Evening Report (VIP) -- February 5, 2013

February 5, 2013 08:43 AM

CONSULTANT TRIMS ARGENTINE SOYBEAN CROP AGAIN... After lowering his Argentine soybean crop estimate by 1 MMT last week, South American crop consultant Dr. Michael Cordonnier trimmed it another 1 MMT this week to 51 MMT due to continued hot and dry weather. "I continue to feel the dry weather will impact the later planted soybeans more because the crop is still small and trying to get established," he says, adding there is further downside risk to the crop if the adverse weather pattern continues.

Dr. Cordonnier left his Brazilian soybean crop estimate unchanged at 81 MMT, though he notes that wet conditions in Mato Grosso are leading to concerns about lower yields and reduced seed quality. He notes, "My estimate is lower than most, but some recent estimates have started to come down as a result of the wet weather in Mato Grosso and there could still be some downward risk to my estimate as well."

Dr. Cordonnier trimmed his Paraguay soybean crop estimate by 250,000 MT to 8.75 MMT due to dry weather during January. Overall, Dr. Cordonnier projects total South American soybean production at 144.95 MMT, which is down 1.25 MMT from last week, but still 25.7% higher than last year.



CONSULTANT LEAVES SOUTH AMERICAN CORN CROP ESTIMATES UNCHANGED... Dr. Cordonnier left his estimates of the Brazilian and Argentine corn crops unchanged from last week at 70 MMT and 22.5 MMT, respectively. He says full-season corn that is currently being harvested in southern Brazil is doing quite well, but there are concerns about when producers will plant the safrinha crop. "I think we need to remain conservative in our Brazilian corn estimate because more than half of Brazil's corn crop will be safrinha production and they have just barely begun planting that crop," he says.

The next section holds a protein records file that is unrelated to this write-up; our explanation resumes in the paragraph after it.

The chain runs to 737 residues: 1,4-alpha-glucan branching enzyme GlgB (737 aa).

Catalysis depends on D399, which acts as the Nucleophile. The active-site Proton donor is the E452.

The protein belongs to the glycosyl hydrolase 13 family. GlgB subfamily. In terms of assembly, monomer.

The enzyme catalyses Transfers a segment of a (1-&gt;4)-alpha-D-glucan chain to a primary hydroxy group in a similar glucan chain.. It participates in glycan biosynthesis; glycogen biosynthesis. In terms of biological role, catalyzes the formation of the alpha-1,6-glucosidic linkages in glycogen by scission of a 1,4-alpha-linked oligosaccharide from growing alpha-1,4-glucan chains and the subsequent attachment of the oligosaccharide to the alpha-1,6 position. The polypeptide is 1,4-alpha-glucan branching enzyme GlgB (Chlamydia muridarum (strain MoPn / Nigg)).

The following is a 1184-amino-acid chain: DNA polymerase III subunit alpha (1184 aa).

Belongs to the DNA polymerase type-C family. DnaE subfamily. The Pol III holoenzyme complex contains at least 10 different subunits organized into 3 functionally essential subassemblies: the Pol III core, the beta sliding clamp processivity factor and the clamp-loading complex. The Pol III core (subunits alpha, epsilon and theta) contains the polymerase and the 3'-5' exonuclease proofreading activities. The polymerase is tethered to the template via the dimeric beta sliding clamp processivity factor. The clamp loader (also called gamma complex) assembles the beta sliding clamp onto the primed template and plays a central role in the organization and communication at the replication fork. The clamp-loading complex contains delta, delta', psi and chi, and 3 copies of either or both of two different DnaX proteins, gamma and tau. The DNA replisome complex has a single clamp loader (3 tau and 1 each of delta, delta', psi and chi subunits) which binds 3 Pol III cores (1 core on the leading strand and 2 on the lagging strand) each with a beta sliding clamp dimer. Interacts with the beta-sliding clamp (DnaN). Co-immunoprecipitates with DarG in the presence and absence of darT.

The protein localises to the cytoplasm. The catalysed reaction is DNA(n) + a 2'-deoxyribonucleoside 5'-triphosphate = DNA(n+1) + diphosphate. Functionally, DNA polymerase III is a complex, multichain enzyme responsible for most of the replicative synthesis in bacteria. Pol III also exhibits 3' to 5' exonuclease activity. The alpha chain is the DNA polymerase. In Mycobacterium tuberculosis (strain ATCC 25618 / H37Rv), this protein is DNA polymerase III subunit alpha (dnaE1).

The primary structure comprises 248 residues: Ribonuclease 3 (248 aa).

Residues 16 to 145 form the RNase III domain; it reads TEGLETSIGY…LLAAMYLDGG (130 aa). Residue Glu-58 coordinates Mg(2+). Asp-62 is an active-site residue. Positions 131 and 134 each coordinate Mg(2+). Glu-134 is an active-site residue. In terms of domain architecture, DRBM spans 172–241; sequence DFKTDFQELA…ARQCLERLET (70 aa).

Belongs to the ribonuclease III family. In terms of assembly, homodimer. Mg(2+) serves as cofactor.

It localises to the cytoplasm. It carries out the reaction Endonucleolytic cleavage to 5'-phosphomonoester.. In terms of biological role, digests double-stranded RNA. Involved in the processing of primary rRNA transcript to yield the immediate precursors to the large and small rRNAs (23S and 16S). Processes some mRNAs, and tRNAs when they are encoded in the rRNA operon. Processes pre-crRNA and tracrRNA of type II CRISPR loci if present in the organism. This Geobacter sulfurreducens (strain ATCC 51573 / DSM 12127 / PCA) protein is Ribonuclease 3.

STATS CANADA GRAIN STOCKS TIGHTER THAN YEAR-AGO.... Statistics Canada this morning reported that stocks of most grains at the end of December were tighter than last year, with canola stocks the lowest since 2006 at 7.371 MMT. Wheat stocks of 20.690 MMT also came in lower than traders anticipated and represented a 0.7% decline from last year at this time, with barley stocks of 3.830 MMT coming in well below expectations and down 4.1% from year-ago. Total soybean stocks of 2.4 MMT were 6.7% lower than year-ago, but corn stocks at 10.4 MMT posted a 9.8% rise from last year. Click here for more.



RUSSIA TO END GRAIN IMPORT DUTY, NOW SEEKS APPROVAL FROM NEIGHBORING COUNTRIES... New details have surfaced since we reported in "First Thing Today" that Russia has decided to lift its 5% duty on grain imports until mid-summer due to the tight domestic supply situation. We have learned that it will take about two months to cut through the red tape for approval, as Russia is required to seek approval from Belarus and Kazakhstan due to a customs union created in 2010. Therefore, expectations are the duty will be lifted from early April through July.